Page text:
Arkansas poses a different challenge for A&M than even Alabama did with its front four due to their athleticism and size. The Aggies have become more of an inside zone team between the 20's and guards Germain Ifedi and Jarvis Harrison have to be able cut off penetration and allow center Mike Matthews to get to the second level against Arkansas' inside linebackers. In particular, A&M must control Thomas who moves well laterally for someone his size in order to establish anything on the interior. In pass protection, Jake Matthews will face off versus Smith who is much quicker than anyone Alabama used on the perimeter but Flowers will pose similar issues for Ogbuehi. Rutgers was unable to block Arkansas' front on slow developing running or play action pass plays so things must happen quickly for A&M.
The Hogs' back seven is a different story when you get time to throw. Rutgers' tight end Tyler Kroft had six catches for 133 yards working over Arkansas' linebackers and he's nowhere near the player that A&M slot Malcolm Kennedy is (who essentially fulfills that same role for A&M). They don't move well laterally and have difficultly running with people down the field. In addition, they really count on protection from that front four in order to make plays in the running game and when it happens they can fill holes on inside zone and power with a pulling guard. They have trouble getting to the exterior on outside zone. It's no coincidence that backups Otha Peters at Mike linebacker and Rohan Gaines at safety should have an increase in playing time for the Aggies as both represent an upgrade in athleticism. In particular, Peters did a much better job of coverage in the middle against slots. Run fakes tend to create significant gaps between the safeties and linebackers with the backers stepping up too quickly versus the run and the safeties not reading receivers coming downfield at them quickly enough.
Corners Will Hines and Tevin Mitchel are probably the strength of the secondary. Both have good size and Arkansas predominantly uses a two deep look they are capable of pressing people at the line of scrimmage or turning and running with them. Arkansas' safeties struggled in coverage on quick routes and longer ones when the front four didn't get to the quarterback.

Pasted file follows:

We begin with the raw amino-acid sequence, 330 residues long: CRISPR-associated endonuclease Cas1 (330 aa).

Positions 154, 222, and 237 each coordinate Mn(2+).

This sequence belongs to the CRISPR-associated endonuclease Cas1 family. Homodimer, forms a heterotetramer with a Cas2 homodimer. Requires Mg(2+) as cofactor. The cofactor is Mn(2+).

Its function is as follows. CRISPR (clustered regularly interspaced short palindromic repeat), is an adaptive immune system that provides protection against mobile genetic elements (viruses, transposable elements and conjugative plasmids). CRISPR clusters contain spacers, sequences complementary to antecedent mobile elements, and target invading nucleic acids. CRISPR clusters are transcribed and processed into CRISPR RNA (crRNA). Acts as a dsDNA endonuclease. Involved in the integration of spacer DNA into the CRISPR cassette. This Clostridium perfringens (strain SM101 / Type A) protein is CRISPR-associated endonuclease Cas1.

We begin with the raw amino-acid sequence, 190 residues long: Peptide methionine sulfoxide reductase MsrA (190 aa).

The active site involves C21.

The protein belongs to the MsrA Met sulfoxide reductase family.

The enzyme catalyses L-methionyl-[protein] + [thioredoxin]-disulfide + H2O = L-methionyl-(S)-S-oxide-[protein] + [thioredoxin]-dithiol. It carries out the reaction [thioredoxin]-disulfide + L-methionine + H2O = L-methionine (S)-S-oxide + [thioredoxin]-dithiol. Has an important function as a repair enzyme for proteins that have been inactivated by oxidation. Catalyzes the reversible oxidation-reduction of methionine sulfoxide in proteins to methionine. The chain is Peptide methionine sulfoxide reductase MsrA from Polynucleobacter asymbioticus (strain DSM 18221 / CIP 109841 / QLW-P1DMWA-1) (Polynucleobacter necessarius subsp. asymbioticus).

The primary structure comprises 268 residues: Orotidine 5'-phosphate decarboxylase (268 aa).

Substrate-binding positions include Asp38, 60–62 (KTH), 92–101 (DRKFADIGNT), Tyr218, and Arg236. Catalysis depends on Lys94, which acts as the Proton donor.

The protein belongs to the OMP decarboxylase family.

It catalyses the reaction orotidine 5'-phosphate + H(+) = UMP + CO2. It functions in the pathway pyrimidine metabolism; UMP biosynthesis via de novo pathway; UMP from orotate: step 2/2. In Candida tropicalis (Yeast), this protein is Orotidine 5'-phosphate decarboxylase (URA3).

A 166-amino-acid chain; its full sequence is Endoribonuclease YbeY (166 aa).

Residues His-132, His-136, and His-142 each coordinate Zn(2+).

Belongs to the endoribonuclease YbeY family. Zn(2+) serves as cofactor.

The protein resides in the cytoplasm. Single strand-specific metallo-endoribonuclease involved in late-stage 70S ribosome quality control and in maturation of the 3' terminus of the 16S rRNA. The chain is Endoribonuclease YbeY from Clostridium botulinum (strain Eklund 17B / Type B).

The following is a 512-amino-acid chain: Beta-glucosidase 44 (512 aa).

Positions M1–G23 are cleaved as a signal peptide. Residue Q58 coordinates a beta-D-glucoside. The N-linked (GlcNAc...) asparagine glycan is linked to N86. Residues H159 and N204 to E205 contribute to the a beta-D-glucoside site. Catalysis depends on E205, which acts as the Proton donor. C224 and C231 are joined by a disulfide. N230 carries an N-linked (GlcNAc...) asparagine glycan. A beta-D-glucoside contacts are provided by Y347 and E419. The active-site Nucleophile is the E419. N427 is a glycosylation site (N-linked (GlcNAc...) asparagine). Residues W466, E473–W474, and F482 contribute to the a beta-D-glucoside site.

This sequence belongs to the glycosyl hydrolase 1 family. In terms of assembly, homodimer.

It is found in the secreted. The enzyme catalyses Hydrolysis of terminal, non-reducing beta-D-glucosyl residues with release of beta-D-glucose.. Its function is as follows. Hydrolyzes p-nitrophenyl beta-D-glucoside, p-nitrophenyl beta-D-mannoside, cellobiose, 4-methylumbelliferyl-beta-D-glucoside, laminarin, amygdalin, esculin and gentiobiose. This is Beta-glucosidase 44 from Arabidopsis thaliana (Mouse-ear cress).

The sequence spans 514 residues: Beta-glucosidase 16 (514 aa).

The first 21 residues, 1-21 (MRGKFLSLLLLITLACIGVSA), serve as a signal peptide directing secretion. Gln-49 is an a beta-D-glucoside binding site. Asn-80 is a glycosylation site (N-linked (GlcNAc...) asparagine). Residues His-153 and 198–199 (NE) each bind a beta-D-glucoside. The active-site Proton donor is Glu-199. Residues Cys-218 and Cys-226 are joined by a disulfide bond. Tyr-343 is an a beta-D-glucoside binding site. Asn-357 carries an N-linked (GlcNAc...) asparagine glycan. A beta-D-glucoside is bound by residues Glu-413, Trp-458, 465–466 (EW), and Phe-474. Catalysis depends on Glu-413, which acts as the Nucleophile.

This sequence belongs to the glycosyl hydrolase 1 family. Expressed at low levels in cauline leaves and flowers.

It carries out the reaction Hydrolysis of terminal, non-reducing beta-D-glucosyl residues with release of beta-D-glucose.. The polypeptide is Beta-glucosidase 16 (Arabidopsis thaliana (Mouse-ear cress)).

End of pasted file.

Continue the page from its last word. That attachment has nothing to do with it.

Arkansas' defense is built around a quality front four that makes everyone in back of them better. They get good push and command double teams in the run game or simply make plays behind the line of scrimmage themselves. Their technique is good because they rep the same things over and over on the same side of the ball. They had five sacks against Rutgers because an undersized Scarlet Knights front struggled to block a much bigger team but also because quarterback Gary Nova isn't that mobile and they ran slow developing plays in the run and play action games.
However, if you are able to block Arkansas in pass protection, then you can hit big plays between the hashes against linebackers and safeties that struggle in coverage. Also, A&M's passing and running plays should be much quicker developing than those of Rutgers and thus not allow the Hogs the time to get as much penetration from the back side of a formation. In the run game, A&M has to be able to cut off interior penetration and center Mike Matthews must be able to get to the second level to block Arkansas' linebackers.
Finally, the Hogs haven't seen a quarterback like Johnny Manziel who can buy time to deliver the ball down the field and they haven't seen an offensive line that matches them or exceeds them in quality like A&M's. If the game isn't played in A&M's backfield, then the Aggies are going to be able to generate explosive plays early and eventually wear down a very good Arkansas front late.